This book explores the paradox of the ‘security dilemma’ in International Relations, as applied to the post-9/11 context of homeland security.
The book's central argument can be summed up by the following counterintuitive thesis: the more security you have, the more security you will need. It argues that enhancing security does not make terrorism more likely, but rather it raises public expectations and amplifies public outrage after subsequent failures. The book contests that this dilemma will continue to shape American, Canadian and British domestic and international security priorities for decades. In exploring the key policy implications resulting from this, the book highlights the difficulty in finding a solution to this paradox, as the most rational and logical policy options are part of the problem.
This book will be of interest to students of Homeland Security, Security Studies, US politics, and IR in general.
Table of Contents
Introduction: The Origins of Homeland Security Dilemma 1. Rising Public Expectations and Higher Standards for Measuring Performance 2. The Power and Triumph of Failure 3. Public Imagination and Probability Neglect 4. Political Imagination and Motivation 5. Declining Support for Sacrificing Civil Liberties 6. Multilateral Failures and the HSD 7. Homeland Security Dilemma and Political Motivations 8. Revisiting the Overblown Thesis: Logical, Empirical and Theoretical Problems 9. Non-Falsifiability of Overblown Theory 10. Weak Theories Lead to Simple (mistaken) Solutions 11. Conclusion: The Homeland Security Dilemma and the Future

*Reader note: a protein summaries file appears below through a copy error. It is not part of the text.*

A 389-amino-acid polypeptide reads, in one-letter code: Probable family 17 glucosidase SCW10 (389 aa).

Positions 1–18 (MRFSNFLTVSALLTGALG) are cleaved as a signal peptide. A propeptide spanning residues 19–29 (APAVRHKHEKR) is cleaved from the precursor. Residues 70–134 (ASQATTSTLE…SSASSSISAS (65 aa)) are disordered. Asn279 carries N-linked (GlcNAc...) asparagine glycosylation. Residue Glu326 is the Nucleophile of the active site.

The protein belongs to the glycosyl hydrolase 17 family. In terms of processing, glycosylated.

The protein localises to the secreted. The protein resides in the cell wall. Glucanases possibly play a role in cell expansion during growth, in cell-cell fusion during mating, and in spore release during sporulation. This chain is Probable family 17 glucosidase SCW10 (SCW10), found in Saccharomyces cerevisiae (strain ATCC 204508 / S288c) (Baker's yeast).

Frank P. Harvey is a Fulbright Scholar and held the 2007 J. William Fulbright Distinguished Research Chair in Canadian Studies (State University of New York, Plattsburgh). He is Professor of International Relations and former Director of the Centre for Foreign Policy Studies at Dalhousie University.